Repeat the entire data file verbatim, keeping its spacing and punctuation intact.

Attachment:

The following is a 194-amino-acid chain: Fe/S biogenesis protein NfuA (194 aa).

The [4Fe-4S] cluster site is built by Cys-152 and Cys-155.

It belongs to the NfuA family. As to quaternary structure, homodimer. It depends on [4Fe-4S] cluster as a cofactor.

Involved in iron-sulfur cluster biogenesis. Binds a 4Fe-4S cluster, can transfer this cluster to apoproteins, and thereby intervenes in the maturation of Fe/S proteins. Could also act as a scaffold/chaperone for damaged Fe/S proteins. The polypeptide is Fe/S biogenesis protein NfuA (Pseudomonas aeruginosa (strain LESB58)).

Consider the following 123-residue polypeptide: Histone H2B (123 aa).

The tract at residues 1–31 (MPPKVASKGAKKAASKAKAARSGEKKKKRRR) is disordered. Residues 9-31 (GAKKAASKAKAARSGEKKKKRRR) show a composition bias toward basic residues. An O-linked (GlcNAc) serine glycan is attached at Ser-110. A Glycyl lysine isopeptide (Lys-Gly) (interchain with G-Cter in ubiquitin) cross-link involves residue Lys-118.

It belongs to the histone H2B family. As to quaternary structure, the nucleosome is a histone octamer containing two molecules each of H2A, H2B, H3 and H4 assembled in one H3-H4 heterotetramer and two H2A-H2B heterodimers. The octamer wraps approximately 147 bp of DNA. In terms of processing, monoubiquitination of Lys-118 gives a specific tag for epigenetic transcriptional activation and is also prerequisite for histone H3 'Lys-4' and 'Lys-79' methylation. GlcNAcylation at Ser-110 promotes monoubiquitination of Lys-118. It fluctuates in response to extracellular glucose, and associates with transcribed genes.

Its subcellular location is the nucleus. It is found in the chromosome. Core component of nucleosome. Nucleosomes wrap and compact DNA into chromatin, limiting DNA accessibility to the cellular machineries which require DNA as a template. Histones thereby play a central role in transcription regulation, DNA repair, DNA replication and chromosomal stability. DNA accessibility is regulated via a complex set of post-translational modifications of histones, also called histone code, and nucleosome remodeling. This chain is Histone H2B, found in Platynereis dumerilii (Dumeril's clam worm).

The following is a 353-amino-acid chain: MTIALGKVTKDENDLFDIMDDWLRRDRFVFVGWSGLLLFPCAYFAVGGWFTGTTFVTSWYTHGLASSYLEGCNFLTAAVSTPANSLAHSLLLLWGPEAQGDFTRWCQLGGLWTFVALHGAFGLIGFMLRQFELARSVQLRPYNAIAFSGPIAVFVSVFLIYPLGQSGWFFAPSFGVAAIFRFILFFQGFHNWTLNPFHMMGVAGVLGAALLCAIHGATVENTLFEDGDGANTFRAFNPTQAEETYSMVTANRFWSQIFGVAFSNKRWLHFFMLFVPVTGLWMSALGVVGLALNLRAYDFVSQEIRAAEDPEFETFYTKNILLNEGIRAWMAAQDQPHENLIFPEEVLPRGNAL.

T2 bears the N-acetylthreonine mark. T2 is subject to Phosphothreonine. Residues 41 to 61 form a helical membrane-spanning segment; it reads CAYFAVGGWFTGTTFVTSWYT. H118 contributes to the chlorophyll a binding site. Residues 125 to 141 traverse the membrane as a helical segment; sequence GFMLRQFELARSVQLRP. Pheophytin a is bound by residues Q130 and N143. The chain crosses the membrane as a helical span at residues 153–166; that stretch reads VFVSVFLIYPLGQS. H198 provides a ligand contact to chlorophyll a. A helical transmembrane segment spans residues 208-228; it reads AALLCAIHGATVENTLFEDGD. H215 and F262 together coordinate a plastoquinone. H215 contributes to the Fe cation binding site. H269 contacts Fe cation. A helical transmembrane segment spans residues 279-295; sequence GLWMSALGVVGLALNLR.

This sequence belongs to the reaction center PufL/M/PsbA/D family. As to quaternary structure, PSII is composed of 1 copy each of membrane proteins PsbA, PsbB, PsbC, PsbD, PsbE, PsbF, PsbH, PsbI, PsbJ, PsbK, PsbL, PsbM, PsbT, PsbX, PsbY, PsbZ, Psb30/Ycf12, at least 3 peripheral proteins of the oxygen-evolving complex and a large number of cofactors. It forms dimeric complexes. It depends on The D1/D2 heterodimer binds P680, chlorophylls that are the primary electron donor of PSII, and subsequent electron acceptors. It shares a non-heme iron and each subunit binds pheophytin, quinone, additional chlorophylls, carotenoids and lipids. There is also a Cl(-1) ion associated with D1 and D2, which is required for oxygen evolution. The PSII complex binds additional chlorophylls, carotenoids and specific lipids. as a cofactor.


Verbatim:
The following is a 194-amino-acid chain: Fe/S biogenesis protein NfuA (194 aa).

The [4Fe-4S] cluster site is built by Cys-152 and Cys-155.

It belongs to the NfuA family. As to quaternary structure, homodimer. It depends on [4Fe-4S] cluster as a cofactor.

Involved in iron-sulfur cluster biogenesis. Binds a 4Fe-4S cluster, can transfer this cluster to apoproteins, and thereby intervenes in the maturation of Fe/S proteins. Could also act as a scaffold/chaperone for damaged Fe/S proteins. The polypeptide is Fe/S biogenesis protein NfuA (Pseudomonas aeruginosa (strain LESB58)).

Consider the following 123-residue polypeptide: Histone H2B (123 aa).

The tract at residues 1–31 (MPPKVASKGAKKAASKAKAARSGEKKKKRRR) is disordered. Residues 9-31 (GAKKAASKAKAARSGEKKKKRRR) show a composition bias toward basic residues. An O-linked (GlcNAc) serine glycan is attached at Ser-110. A Glycyl lysine isopeptide (Lys-Gly) (interchain with G-Cter in ubiquitin) cross-link involves residue Lys-118.

It belongs to the histone H2B family. As to quaternary structure, the nucleosome is a histone octamer containing two molecules each of H2A, H2B, H3 and H4 assembled in one H3-H4 heterotetramer and two H2A-H2B heterodimers. The octamer wraps approximately 147 bp of DNA. In terms of processing, monoubiquitination of Lys-118 gives a specific tag for epigenetic transcriptional activation and is also prerequisite for histone H3 'Lys-4' and 'Lys-79' methylation. GlcNAcylation at Ser-110 promotes monoubiquitination of Lys-118. It fluctuates in response to extracellular glucose, and associates with transcribed genes.

Its subcellular location is the nucleus. It is found in the chromosome. Core component of nucleosome. Nucleosomes wrap and compact DNA into chromatin, limiting DNA accessibility to the cellular machineries which require DNA as a template. Histones thereby play a central role in transcription regulation, DNA repair, DNA replication and chromosomal stability. DNA accessibility is regulated via a complex set of post-translational modifications of histones, also called histone code, and nucleosome remodeling. This chain is Histone H2B, found in Platynereis dumerilii (Dumeril's clam worm).

The following is a 353-amino-acid chain: MTIALGKVTKDENDLFDIMDDWLRRDRFVFVGWSGLLLFPCAYFAVGGWFTGTTFVTSWYTHGLASSYLEGCNFLTAAVSTPANSLAHSLLLLWGPEAQGDFTRWCQLGGLWTFVALHGAFGLIGFMLRQFELARSVQLRPYNAIAFSGPIAVFVSVFLIYPLGQSGWFFAPSFGVAAIFRFILFFQGFHNWTLNPFHMMGVAGVLGAALLCAIHGATVENTLFEDGDGANTFRAFNPTQAEETYSMVTANRFWSQIFGVAFSNKRWLHFFMLFVPVTGLWMSALGVVGLALNLRAYDFVSQEIRAAEDPEFETFYTKNILLNEGIRAWMAAQDQPHENLIFPEEVLPRGNAL.

T2 bears the N-acetylthreonine mark. T2 is subject to Phosphothreonine. Residues 41 to 61 form a helical membrane-spanning segment; it reads CAYFAVGGWFTGTTFVTSWYT. H118 contributes to the chlorophyll a binding site. Residues 125 to 141 traverse the membrane as a helical segment; sequence GFMLRQFELARSVQLRP. Pheophytin a is bound by residues Q130 and N143. The chain crosses the membrane as a helical span at residues 153–166; that stretch reads VFVSVFLIYPLGQS. H198 provides a ligand contact to chlorophyll a. A helical transmembrane segment spans residues 208-228; it reads AALLCAIHGATVENTLFEDGD. H215 and F262 together coordinate a plastoquinone. H215 contributes to the Fe cation binding site. H269 contacts Fe cation. A helical transmembrane segment spans residues 279-295; sequence GLWMSALGVVGLALNLR.

This sequence belongs to the reaction center PufL/M/PsbA/D family. As to quaternary structure, PSII is composed of 1 copy each of membrane proteins PsbA, PsbB, PsbC, PsbD, PsbE, PsbF, PsbH, PsbI, PsbJ, PsbK, PsbL, PsbM, PsbT, PsbX, PsbY, PsbZ, Psb30/Ycf12, at least 3 peripheral proteins of the oxygen-evolving complex and a large number of cofactors. It forms dimeric complexes. It depends on The D1/D2 heterodimer binds P680, chlorophylls that are the primary electron donor of PSII, and subsequent electron acceptors. It shares a non-heme iron and each subunit binds pheophytin, quinone, additional chlorophylls, carotenoids and lipids. There is also a Cl(-1) ion associated with D1 and D2, which is required for oxygen evolution. The PSII complex binds additional chlorophylls, carotenoids and specific lipids. as a cofactor.